doi = "10.1016/j.tifs.2018.04.004",
language = "English",
volume = "76",
pages = "90--100",
journal = "Trends in Food Science & Technology",
issn = "0924-2244",
publisher = "Pergamon Press",

}

TY - JOUR

T1 - Meeting the challenges in the development of risk-benefit assessment of foods

AU - Nauta, Maarten

AU - Andersen, Rikke

AU - Pilegaard, Kirsten

AU - Pires, Sara Monteiro

AU - Ravn-Haren, Gitte

AU - Tetens, Inge

AU - Poulsen, Morten

PY - 2018

Y1 - 2018

N2 - BackgroundRisk-benefit assessment (RBA) of foods aims to assess the combined negative and positive health effects associated with food intake. RBAs integrate chemical and microbiological risk assessment with risk and benefit assessment in nutrition.Scope and ApproachBased on the past experiences and the methodological differences between the underlying research disciplines, this paper aims to describe the recent progress in RBAs, identifying the key challenges that need to be addressed for further development, and making suggestions for meeting these challenges.Key Findings and ConclusionsTen specific challenges are identified and discussed. They include the variety of different definitions and terminologies used in the underlying research disciplines, the differences between the “bottom-up” and the “top-down” approaches and the need for clear risk-benefit questions. The frequent lack of data and knowledge with their consequential uncertainties is considered, as well as the imbalance in the level of scientific evidence associated with health risks and benefits. The challenges that are consequential to the need of considering substitution issues are discussed, as are those related to the inclusion of microbiological hazards. Further challenges include the choice of the integrative health metrics and the potential scope of RBAs, which may go beyond the health effect. Finally, the need for more practical applications of RBA is stressed. Suggestions for meeting the identified challenges include an increased interdisciplinary consensus, reconsideration of methodological approaches and health metrics based on a categorisation of risk-benefit questions, and the performance of case studies to experience the feasibility of the proposed approaches.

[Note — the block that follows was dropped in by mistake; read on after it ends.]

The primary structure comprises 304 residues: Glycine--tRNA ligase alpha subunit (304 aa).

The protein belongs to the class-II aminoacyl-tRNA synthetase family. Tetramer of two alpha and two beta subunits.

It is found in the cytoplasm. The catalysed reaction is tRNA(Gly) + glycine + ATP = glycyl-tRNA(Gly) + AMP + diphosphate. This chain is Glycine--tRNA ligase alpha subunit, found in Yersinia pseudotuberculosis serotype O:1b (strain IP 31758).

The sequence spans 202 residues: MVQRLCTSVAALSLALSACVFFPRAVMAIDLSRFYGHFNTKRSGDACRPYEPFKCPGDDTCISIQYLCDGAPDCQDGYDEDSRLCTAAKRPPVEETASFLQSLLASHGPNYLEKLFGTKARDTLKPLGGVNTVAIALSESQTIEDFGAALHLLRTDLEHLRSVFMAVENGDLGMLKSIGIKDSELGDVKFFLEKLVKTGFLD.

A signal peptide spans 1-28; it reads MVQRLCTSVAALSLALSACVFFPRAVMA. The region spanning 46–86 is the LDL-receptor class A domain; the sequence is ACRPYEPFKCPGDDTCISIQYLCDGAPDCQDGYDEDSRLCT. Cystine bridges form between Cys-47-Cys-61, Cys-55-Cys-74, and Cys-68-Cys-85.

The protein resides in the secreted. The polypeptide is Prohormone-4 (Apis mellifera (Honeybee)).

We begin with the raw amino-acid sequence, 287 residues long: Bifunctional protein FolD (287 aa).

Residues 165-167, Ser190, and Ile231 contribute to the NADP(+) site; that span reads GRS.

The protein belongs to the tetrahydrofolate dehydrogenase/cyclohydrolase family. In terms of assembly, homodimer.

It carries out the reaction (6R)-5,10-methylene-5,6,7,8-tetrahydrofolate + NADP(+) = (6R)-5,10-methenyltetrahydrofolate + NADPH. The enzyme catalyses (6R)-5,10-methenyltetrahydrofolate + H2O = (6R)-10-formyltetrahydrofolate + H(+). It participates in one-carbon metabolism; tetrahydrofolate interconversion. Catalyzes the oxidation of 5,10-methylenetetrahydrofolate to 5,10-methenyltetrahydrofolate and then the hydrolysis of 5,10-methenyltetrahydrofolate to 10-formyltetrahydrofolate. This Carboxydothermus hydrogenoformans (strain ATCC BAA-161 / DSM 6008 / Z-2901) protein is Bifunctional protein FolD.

AB - BackgroundRisk-benefit assessment (RBA) of foods aims to assess the combined negative and positive health effects associated with food intake. RBAs integrate chemical and microbiological risk assessment with risk and benefit assessment in nutrition.Scope and ApproachBased on the past experiences and the methodological differences between the underlying research disciplines, this paper aims to describe the recent progress in RBAs, identifying the key challenges that need to be addressed for further development, and making suggestions for meeting these challenges.Key Findings and ConclusionsTen specific challenges are identified and discussed. They include the variety of different definitions and terminologies used in the underlying research disciplines, the differences between the “bottom-up” and the “top-down” approaches and the need for clear risk-benefit questions. The frequent lack of data and knowledge with their consequential uncertainties is considered, as well as the imbalance in the level of scientific evidence associated with health risks and benefits. The challenges that are consequential to the need of considering substitution issues are discussed, as are those related to the inclusion of microbiological hazards. Further challenges include the choice of the integrative health metrics and the potential scope of RBAs, which may go beyond the health effect. Finally, the need for more practical applications of RBA is stressed. Suggestions for meeting the identified challenges include an increased interdisciplinary consensus, reconsideration of methodological approaches and health metrics based on a categorisation of risk-benefit questions, and the performance of case studies to experience the feasibility of the proposed approaches.

U2 - 10.1016/j.tifs.2018.04.004

DO - 10.1016/j.tifs.2018.04.004

M3 - Review

VL - 76

SP - 90

EP - 100

JO - Trends in Food Science & Technology

JF - Trends in Food Science & Technology

SN - 0924-2244

ER -